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Genes 2016, 7(9), 56; doi:10.3390/genes7090056

Possible Therapeutic Doses of Cannabinoid Type 1 Receptor Antagonist Reverses Key Alterations in Fragile X Syndrome Mouse Model

1
Laboratory of Neuropharmacology-NeuroPhar, Department of Experimental and Health Sciences, Program of Genetics and Neurosciences, University Pompeu Fabra, Barcelona 08003, Spain
2
Department of Neurosciences, University of the Basque Country UPV/EHU, Leioa 48940, Spain
3
Achucarro Basque Center for Neuroscience, Zamudio 48170, Spain
4
Centro de Investigación Biomédica en Red de Enfermedades Neurodegenerativas (CIBERNED), Madrid 28031, Spain
*
Author to whom correspondence should be addressed.
Academic Editor: Mark Hirst
Received: 21 July 2016 / Revised: 20 August 2016 / Accepted: 22 August 2016 / Published: 31 August 2016
(This article belongs to the Special Issue Fragile X Syndrome)
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Abstract

Fragile X syndrome (FXS) is the most common monogenetic cause of intellectual disability. The cognitive deficits in the mouse model for this disorder, the Fragile X Mental Retardation 1 (Fmr1) knockout (KO) mouse, have been restored by different pharmacological approaches, among those the blockade of cannabinoid type 1 (CB1) receptor. In this regard, our previous study showed that the CB1 receptor antagonist/inverse agonist rimonabant normalized a number of core features in the Fmr1 knockout mouse. Rimonabant was commercialized at high doses for its anti-obesity properties, and withdrawn from the market on the bases of mood-related adverse effects. In this study we show, by using electrophysiological approaches, that low dosages of rimonabant (0.1 mg/kg) manage to normalize metabotropic glutamate receptor dependent long-term depression (mGluR-LTD). In addition, low doses of rimonabant (from 0.01 mg/kg) equally normalized the cognitive deficit in the mouse model of FXS. These doses of rimonabant were from 30 to 300 times lower than those required to reduce body weight in rodents and to presumably produce adverse effects in humans. Furthermore, NESS0327, a CB1 receptor neutral antagonist, was also effective in preventing the novel object-recognition memory deficit in Fmr1 KO mice. These data further support targeting CB1 receptors as a relevant therapy for FXS. View Full-Text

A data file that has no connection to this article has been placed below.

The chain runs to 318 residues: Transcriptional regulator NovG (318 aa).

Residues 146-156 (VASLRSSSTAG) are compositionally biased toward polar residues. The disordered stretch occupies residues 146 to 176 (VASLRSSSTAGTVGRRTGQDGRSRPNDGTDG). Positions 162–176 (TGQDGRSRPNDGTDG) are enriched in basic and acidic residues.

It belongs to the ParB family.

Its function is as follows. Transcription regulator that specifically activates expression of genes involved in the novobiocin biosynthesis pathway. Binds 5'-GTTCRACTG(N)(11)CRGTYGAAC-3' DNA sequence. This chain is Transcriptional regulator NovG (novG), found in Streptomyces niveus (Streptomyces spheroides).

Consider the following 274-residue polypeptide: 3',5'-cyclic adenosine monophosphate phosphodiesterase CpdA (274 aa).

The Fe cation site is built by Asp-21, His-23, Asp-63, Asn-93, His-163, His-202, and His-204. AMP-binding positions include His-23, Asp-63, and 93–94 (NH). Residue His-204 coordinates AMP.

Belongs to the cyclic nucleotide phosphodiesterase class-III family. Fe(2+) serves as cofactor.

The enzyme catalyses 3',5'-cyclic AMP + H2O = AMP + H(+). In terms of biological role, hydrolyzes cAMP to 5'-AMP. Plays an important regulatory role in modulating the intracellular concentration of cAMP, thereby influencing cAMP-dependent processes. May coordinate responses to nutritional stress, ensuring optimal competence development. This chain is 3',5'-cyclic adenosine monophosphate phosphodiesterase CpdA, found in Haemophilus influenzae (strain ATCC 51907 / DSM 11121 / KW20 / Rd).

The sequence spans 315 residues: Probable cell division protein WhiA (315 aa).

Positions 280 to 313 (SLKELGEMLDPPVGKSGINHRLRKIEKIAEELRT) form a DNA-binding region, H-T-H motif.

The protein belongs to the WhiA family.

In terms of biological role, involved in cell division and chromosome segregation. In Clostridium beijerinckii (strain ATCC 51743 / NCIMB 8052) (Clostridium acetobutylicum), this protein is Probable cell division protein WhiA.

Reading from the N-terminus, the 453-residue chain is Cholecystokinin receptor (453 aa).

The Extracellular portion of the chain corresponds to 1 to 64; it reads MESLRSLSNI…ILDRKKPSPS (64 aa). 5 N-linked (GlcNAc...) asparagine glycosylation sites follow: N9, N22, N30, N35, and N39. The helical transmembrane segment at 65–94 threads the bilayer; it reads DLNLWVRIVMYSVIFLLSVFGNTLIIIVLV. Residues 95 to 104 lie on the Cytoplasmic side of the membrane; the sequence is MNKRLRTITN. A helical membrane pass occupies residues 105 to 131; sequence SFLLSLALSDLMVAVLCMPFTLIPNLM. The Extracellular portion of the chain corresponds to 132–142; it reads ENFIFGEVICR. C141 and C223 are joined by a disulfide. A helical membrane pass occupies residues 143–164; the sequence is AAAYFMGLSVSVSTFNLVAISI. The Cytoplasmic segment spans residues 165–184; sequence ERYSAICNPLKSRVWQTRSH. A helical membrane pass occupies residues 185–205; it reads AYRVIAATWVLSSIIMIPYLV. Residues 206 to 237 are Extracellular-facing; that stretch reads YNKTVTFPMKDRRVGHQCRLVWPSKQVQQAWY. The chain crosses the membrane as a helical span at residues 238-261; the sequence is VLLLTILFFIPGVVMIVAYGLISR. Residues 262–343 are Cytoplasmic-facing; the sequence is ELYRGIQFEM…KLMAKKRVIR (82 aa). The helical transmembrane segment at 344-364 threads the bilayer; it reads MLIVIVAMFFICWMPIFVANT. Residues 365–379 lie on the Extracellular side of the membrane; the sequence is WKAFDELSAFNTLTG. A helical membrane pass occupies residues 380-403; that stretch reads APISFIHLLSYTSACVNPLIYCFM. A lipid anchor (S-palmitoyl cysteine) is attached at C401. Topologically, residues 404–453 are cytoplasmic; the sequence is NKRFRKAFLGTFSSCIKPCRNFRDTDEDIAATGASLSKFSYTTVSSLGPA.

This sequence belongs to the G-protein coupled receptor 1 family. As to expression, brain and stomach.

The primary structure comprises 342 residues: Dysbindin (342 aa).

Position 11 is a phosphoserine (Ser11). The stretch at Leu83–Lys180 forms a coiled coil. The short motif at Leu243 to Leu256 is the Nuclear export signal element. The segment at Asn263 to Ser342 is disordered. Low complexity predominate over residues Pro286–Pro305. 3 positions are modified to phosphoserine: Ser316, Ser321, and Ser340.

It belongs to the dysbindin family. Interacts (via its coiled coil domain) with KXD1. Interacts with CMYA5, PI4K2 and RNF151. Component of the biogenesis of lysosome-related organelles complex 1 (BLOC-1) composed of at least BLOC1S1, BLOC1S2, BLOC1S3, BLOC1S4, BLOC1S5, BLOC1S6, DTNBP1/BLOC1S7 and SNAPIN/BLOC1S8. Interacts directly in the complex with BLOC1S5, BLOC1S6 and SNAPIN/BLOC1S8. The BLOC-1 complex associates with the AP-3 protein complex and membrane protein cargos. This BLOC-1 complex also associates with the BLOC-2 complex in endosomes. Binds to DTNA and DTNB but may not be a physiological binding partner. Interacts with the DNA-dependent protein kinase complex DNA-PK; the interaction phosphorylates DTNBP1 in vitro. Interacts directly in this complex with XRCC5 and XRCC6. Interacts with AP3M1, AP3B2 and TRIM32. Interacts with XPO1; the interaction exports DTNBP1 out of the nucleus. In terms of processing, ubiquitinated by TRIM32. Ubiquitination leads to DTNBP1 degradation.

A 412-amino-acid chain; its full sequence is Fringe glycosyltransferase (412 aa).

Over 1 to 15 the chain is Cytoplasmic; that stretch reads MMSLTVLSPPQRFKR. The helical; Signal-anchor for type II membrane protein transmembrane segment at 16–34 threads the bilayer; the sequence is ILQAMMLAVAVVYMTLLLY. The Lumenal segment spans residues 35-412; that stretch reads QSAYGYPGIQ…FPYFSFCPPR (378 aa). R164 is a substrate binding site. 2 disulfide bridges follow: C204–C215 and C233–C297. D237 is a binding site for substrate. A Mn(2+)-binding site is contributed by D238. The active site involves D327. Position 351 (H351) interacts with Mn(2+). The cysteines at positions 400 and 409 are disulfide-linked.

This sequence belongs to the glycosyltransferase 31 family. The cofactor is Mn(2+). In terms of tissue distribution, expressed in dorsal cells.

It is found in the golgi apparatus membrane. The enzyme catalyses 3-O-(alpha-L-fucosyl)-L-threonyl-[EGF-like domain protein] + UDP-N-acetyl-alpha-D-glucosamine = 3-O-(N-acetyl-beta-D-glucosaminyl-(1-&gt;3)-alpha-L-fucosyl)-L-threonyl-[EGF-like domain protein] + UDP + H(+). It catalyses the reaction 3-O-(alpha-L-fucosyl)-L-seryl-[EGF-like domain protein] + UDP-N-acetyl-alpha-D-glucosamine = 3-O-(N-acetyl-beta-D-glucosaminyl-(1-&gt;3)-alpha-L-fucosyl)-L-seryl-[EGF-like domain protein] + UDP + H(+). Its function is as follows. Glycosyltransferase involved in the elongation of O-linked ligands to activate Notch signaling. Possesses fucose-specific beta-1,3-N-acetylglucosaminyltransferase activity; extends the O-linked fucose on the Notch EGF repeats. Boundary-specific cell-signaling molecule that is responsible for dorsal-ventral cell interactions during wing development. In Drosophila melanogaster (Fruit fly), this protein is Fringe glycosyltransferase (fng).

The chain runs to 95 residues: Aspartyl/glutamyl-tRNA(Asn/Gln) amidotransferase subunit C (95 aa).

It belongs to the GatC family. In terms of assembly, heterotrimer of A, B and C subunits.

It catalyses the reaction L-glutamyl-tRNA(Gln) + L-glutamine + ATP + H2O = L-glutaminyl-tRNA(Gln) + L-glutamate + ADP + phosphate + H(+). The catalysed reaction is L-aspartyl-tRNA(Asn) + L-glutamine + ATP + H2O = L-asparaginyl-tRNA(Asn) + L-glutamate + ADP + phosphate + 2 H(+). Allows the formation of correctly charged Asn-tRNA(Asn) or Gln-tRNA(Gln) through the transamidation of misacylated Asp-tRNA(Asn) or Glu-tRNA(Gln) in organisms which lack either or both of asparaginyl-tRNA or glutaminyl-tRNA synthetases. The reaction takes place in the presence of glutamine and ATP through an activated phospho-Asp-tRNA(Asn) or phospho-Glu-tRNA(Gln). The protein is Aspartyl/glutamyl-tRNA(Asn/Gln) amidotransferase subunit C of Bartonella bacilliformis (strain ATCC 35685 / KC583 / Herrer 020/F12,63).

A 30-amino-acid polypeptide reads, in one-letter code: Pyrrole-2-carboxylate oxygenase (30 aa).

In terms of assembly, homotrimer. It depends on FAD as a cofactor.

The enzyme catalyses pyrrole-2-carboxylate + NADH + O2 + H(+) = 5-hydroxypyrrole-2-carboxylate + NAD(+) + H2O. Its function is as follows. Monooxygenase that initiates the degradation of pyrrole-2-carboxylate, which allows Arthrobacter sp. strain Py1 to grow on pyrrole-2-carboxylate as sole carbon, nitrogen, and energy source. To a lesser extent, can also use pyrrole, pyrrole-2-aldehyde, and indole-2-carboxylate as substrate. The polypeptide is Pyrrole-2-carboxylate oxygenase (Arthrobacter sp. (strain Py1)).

Keywords: fragile X syndrome; synaptic plasticity; long-term depression; memory; treatment; cannabinoid receptor; CB1; endocannabinoid system fragile X syndrome; synaptic plasticity; long-term depression; memory; treatment; cannabinoid receptor; CB1; endocannabinoid system
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MDPI and ACS Style

Gomis-González, M.; Busquets-Garcia, A.; Matute, C.; Maldonado, R.; Mato, S.; Ozaita, A. Possible Therapeutic Doses of Cannabinoid Type 1 Receptor Antagonist Reverses Key Alterations in Fragile X Syndrome Mouse Model. Genes 2016, 7, 56.

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